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My biggest regret is that I tried a little too hard to fit in when I first began writing art reviews for Art in America in 1977, as if I could actually pass as a member of the “model minority.” If I had had the right gyroscope and had known when I should have acted cool and well bred instead of sullen, I might have had a smoother time. Was it because I knew deep down that if I had acted like a polite — or inscrutable — Asian, I would never have been able to pull it off? Why did I keep trying?
Should I have yelled when people mistook me for David Diao, who once told me that the art world wasn’t ready for two Asians? I later realized he was only half-joking.
After I started writing reviews for Art in America, it became obvious that I would only be assigned exhibitions that none of the other critics wanted to review. That might have made sense in the beginning, but not after five years, which is why I left and started writing for Arts and later Artforum.
And yet this first taste of editorial rejection convinced me to continue my habit of frequenting galleries such as Allan Frumkin, Robert Elkon, Cordier & Ekstrom, Robert Schoelkopf, A. M. Sachs, and others whose names I have forgotten, all of which were far from Soho, where it was all happening.
Even after recognizing the context of these professional constraints, however, I still did — or, more precisely, didn’t do — things that I regret. In the mid-1980s, after I first found out about the paintings of Matsumi “Mike” Kanemitsu, an under-known “Second Generation” Abstract Expressionist, why didn’t I take the time to go to the Donnell Library and dig deeper into his work, as I had for so many neglected white artists? After my pitch to write about Susan Rothenberg was rejected, why didn’t I instead investigate the beguiling painter Miyoko Ito, who at the time showed mostly in Chicago, and try to put her work in front of a broader public?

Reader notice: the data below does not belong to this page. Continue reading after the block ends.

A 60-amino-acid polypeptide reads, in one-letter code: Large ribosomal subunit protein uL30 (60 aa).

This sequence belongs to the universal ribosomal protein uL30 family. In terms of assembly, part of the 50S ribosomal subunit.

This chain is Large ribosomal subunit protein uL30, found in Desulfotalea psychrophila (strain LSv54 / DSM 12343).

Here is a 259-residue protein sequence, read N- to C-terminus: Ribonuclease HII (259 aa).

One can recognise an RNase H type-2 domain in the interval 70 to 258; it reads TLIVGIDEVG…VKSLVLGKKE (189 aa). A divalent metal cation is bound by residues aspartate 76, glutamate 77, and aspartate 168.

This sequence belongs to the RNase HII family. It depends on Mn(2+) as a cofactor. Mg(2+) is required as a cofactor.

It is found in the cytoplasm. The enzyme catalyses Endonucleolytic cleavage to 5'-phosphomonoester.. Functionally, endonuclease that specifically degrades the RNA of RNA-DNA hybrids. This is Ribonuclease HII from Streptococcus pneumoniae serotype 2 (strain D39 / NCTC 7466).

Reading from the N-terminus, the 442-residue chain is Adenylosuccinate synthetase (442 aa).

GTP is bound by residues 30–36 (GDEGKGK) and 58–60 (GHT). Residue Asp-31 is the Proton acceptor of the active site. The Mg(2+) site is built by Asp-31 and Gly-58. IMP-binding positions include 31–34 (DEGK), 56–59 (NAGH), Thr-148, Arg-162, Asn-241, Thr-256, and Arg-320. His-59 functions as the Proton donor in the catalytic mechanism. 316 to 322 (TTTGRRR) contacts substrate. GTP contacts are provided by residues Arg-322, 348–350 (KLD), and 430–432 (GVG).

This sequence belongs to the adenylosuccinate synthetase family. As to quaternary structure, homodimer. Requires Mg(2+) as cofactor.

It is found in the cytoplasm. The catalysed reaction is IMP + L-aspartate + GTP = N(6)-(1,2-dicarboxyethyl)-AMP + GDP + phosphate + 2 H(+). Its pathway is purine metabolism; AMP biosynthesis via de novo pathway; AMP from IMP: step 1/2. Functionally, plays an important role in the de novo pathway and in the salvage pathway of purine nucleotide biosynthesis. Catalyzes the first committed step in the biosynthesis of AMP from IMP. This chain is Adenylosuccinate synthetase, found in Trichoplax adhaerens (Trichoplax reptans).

A few years after I left Art in America, I wrote about Wifredo Lam for Arts and Hiroshi Sugimoto for Artforum. By this time, nearly a decade had passed since I first started writing art criticism. In the face of resistance, why didn’t I take an alternative path right from the beginning? Why did it take me so long to embrace my otherness and realize that fitting in had always been a fool’s errand?
New works by one of Bangladesh’s most prominent photojournalists, writers, and activists are on view at the Chicago art space through November 27.
Council often uses humor as a political tool to expose systems of power and inequality in a society in which even death carries a high price tag.
An exhibition at the San Francisco Opera House pairs the work of incarcerated artists with Beethoven’s story of unjust imprisonment.
Many works take disruption and repetition as their themes, and many artists resurface in different sections, creating multiple affinities.
Hear from Holly Jean Buck, Carolina Caycedo and David de Rozas, Simon Denny, Elizabeth Hoover, Renee Kemp-Rotan, Joseph Kunkel, and more at this free public event.
In Cooking with Paris, Hilton capitalizes on her portrayal of being a competent woman, while highlighting its anachronism through her absurd performance. Rosler manipulates the camera in the same way.
EFA Open Studios offers a portal into the creative habitats of over 65 artists working in Manhattan’s longest-running studio program, including Dannielle Tegeder, Wafaa Bilal, Cui Fei, and Anina Major.
A man says Blue Bayou took details of his life without his permission. Several women who appear in the documentary Sabaya say they did not consent to be filmed. How can filmmakers avoid these ethical pitfalls?
Ursula Biemann, Nicolas Bourriaud, and others said they will no longer participate in the event.
There is an official ban against the public mourning of Tiananmen Square victims in Hong Kong and mainland China.